News — Jun 18, 2024

For the first time in their history, the Van Gogh Museum and the Stedelijk Museum Amsterdam are joining forces to stage a major exhibition of one of the most important artists of our time: Anselm Kiefer.
Fltr.: Anselm Kiefer, 'Innenraum', 1981, oil, acrylic and paper on canvas, the artist, 287.5 × 311 cm, coll. Stedelijk Museum and 'The Starry Night', 2019, mixed media on canvas, 470 x 840 cm ©Anselm Kiefer. Photo: Georges Poncet

This exhibition, which opens in spring 2025, places Kiefer centre stage. Like a diptych, it is one show in two parts; never before has the artist’s special connection with the work of Vincent van Gogh been highlighted. All of Kiefer’s best-loved works from the Stedelijk collection – a museum that has been pivotal to his career – will be displayed together. Both venues will also present new, previously unexhibited work by the artist. Anselm Kiefer: Sag mir wo die Blumen sind tells a unique story about Kiefer’s development as an artist. One entrance ticket gives visitors access to the full show across both museums.

The title of the exhibition is taken from the 1955 protest song Where have all the flowers gone by American folk singer and activist Pete Seeger. It became more famous in 1962 when Marlene Dietrich performed the song in English, German and French. Sag mir wo die Blumen sind is the title of a new, large spatial work by Kiefer that will be on view at the Stedelijk. The flowers of the title are also a reference to the Sunflowers (1889) of Vincent van Gogh and to recently made landscapes by Kiefer, which make their debut in this exhibition.

Anselm Kiefer (b. 1945, Donaueschingen, Germany) was born in the closing months of World War II, and as a boy he played in the debris of post-war Germany. In the late 1960s, Kiefer was one of the first German artists to address the country’s fraught history in monumental, acerbic works for which he sustained intense criticism in his homeland. In the Netherlands, his work first gained recognition among collectors and museums like the Stedelijk. Later, Kiefer would be hailed for breaking the silence surrounding Germany’s past. His work reflects on themes such as history, mythology, philosophy, literature, alchemy and landscape.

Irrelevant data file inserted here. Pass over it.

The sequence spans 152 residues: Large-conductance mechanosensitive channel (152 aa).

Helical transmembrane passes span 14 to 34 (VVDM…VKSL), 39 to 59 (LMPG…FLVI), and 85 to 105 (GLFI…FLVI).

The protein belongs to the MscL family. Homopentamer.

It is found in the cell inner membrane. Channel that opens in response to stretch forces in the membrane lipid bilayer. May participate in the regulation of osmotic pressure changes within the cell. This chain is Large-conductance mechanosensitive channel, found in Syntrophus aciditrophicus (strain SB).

Fltr: Edwin Becker and Emilie Gordenker (Curator and Director Van Gogh Museum, respectively), Anselm Kiefer, Rein Wolfs and Leontine Coelewij (Director and Curator Stedelijk Museum Amsterdam, respectively), April 2024. Photo Tomek Dersu Aaron

The presentation at the Van Gogh Museum will demonstrate the enduring influence of Vincent van Gogh on Kiefer’s work. At the age of seventeen, Kiefer won a travel scholarship and chose to follow the route taken by Van Gogh from the Netherlands to Belgium and France. Van Gogh and his work have remained a vital source of inspiration for him. The exhibition presents previously unseen paintings by Kiefer in combination with several key works by Van Gogh.
Emilie Gordenker, Director, Van Gogh Museum: ‘Anselm Kiefer has been engaged with Van Gogh’s work from his early years. Sometimes the inspiration is almost literal, as in the case of La Berceuse (for Van Gogh) in the use of sunflowers and the reference to Augustine Roulin, the woman rocking the cradle. His recent work – displayed here for the first time – shows how Van Gogh continues to make his mark on Kiefer’s work today.’

The presentation at the Stedelijk focuses on Kiefer’s close ties to the Netherlands, particularly the artist’s connection with the museum. The Stedelijk acquired Innenraum (1981) and Märkischer Sand (1982) early in the artist’s career and staged an acclaimed solo exhibition of his work in 1986. This exhibition is not only an unprecedented opportunity to see all the works in the Stedelijk’s collection together, but also a chance to see Kiefer’s more recent paintings and especially two new, spatial installations, including the aforementioned titular work: a 24-metre-long painterly installation, which the artist is currently completing and which will fill the space around the historic staircase.
Rein Wolfs, Director, Stedelijk Museum Amsterdam: ‘The Stedelijk has a long relationship with Anselm Kiefer and has played an important role in the acceptance of the artist’s work. That connection will be expressed in two special spatial installations he will show in our building, and which will be an immersive experience. It will be truly remarkable to see these installations shortly amid several of his iconic works from the 1980s. In this way, Kiefer looks back at the past and towards the future.’

The exhibition will be on view from March 7, 2025, on, ticket sales will start later this year. Further details will be announced shortly.

Fltr.: Anselm Kiefer, 'Voyage au bout de la nuit', 1990, mixed media, 239 × 750 × 750 cm, and 'Untitled', 1989, 340 × 501 cm, coll. Stedelijk Museum. Vincent van Gogh, 'Wheatfield with Crows', 1890, oil on canvas, 50.5 × 103 cm, coll. Van Gogh Museum